Obviously, such a scandalous "peace deal" would be a real liquidation of the Palestinian cause which is why most if not all Palestinians would reject it outright.
In addition to the existential risks and dangers facing the very survival of Israel's Palestinian community, there are many other fatal implications of a possible Palestinian recognition of Israel as a Jewish state.
A key implication is that millions of Palestinian refugees, who had been uprooted from their homes and villages in what is now Israel in 1948, would have to kiss their right of return good-by.
Needless to say, the right of return is the crux of the Palestinian tragedy and is firmly sanctioned by international law through UN resolution 194.
The liquidation of the right of return, besides being a scandalous breach of justice, would leave the embers of the conflict alight for many, many years to come, pending a more a humane solution of the conflict.
More to the point, it is highly doubtful if the Palestinian leadership, e.g. the PLO, would be able to convince a large number of refugees to give up their right to repatriation to their former towns and villages in Israel.
In addition, recognizing Israel, let alone recognizing Israel as a Jewish state, implies a Palestinian consent to ceding land, real estate and other property belonging to Palestinians in Israel. According to various estimates, 85% of land in pre-1967 Israel belonged to Palestinian landowners and proprietors many of whom still have pertinent land deeds and ownership registration documents, some dating back to the Ottoman era.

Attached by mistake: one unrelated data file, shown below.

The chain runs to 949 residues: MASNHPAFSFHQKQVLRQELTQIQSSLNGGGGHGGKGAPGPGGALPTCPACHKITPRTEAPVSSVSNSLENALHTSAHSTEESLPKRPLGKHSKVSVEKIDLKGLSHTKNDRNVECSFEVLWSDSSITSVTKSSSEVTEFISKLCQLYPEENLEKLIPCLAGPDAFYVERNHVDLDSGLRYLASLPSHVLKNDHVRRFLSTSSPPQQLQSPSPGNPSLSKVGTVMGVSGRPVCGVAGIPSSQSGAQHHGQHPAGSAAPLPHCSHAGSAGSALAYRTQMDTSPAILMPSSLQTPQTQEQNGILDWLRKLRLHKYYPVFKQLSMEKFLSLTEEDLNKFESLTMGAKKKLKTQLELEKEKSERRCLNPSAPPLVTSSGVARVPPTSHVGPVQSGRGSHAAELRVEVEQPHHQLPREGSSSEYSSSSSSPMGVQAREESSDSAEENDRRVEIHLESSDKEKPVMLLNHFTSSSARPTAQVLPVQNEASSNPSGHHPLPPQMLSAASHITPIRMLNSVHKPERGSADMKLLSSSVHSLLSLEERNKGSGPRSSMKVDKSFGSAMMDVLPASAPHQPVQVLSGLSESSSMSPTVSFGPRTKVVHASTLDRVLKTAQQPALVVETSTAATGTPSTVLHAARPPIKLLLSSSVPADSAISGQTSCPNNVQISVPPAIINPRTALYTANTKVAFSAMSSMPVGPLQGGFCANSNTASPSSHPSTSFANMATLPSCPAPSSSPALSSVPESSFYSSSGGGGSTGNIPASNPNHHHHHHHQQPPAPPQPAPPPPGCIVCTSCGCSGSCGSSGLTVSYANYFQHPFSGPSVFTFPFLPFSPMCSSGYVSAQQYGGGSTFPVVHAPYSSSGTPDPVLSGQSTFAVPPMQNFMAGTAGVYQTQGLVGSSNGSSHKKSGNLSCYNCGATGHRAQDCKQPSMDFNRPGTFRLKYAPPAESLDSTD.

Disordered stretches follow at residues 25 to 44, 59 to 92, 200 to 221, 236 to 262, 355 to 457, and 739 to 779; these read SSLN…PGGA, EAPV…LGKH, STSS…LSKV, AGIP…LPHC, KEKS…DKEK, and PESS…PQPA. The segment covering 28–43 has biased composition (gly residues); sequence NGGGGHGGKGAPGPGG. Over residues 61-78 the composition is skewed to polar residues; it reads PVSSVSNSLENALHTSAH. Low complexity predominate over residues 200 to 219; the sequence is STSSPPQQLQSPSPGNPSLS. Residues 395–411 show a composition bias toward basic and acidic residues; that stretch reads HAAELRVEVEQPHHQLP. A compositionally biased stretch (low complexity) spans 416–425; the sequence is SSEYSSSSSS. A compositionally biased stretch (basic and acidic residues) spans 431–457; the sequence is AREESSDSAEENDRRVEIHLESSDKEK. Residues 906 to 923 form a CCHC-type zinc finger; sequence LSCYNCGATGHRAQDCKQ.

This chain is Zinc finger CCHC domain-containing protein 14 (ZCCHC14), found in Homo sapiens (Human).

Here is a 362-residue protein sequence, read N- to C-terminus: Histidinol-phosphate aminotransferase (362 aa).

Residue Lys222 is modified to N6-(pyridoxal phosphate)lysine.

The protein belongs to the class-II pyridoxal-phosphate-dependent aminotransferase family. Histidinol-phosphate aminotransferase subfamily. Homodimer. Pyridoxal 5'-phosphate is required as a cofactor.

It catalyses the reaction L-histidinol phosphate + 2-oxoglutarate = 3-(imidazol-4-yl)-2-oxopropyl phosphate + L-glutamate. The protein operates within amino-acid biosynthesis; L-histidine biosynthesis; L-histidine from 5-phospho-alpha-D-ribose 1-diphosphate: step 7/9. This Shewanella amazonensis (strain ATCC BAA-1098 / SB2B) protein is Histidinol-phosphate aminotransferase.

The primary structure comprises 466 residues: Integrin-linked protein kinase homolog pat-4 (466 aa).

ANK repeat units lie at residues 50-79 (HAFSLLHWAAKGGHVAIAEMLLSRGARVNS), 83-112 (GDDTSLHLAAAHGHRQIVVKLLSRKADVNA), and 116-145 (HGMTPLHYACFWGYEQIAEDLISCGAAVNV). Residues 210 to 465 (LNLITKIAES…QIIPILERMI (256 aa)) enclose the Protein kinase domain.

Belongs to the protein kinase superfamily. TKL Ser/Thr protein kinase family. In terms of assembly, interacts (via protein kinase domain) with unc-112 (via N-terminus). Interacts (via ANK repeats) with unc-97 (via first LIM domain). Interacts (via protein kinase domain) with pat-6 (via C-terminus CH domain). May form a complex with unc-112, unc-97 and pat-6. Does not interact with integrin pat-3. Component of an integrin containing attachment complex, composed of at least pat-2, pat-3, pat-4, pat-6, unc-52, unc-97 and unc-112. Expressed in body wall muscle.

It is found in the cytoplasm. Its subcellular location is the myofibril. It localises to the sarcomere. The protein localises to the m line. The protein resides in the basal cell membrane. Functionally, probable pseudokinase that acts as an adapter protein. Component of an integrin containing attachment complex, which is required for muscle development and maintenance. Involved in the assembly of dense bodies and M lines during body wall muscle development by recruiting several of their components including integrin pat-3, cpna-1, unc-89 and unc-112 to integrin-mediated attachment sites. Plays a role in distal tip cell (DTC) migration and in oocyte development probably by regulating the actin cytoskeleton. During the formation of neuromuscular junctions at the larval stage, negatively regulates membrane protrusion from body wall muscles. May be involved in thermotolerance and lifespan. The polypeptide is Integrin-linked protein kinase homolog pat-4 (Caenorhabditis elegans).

Finally, there is no doubt that recognizing Israel as a Jewish state could lead to a serious deterioration in the status of Islam and Christianity in Israel where religious places of immense importance belonging to the two faiths are located.
This prospect is especially worrying in light of the continued drift amongst Israeli Jews to right-wing Jewish nationalism, with conspicuous fascist overtones. (One Israeli cabinet minister was quoted a few months ago as saying that "we already live in a fascist state.")
It is abundantly clear that Israeli demands for a Palestinian recognition of Israel as an exclusive Jewish state is a red-herring tactic aimed at escaping peace and avoiding meeting its requirements, including giving up the spoils of the 1967-war.
Moreover, it is equally clear that the Palestinians are under no legal or moral obligation to recognize Israel's purported right to remain Jewish than the international community was to keep apartheid in South Africa.
For all the above reasons, the Palestinians must never even contemplate recognizing Israel as a Jewish state. After all, Israel, according to international law, is the nation-state for at least two-million non-Jews of whom Palestinians make up the vast majority.
The PLO doesn't represent these Palestinians and has no right to speak on their behalf, let alone reach agreements affecting their very existence and survival.
Khalid Amayreh is an American-educated Palestinian Journalist based in the West Bank town of Hebron.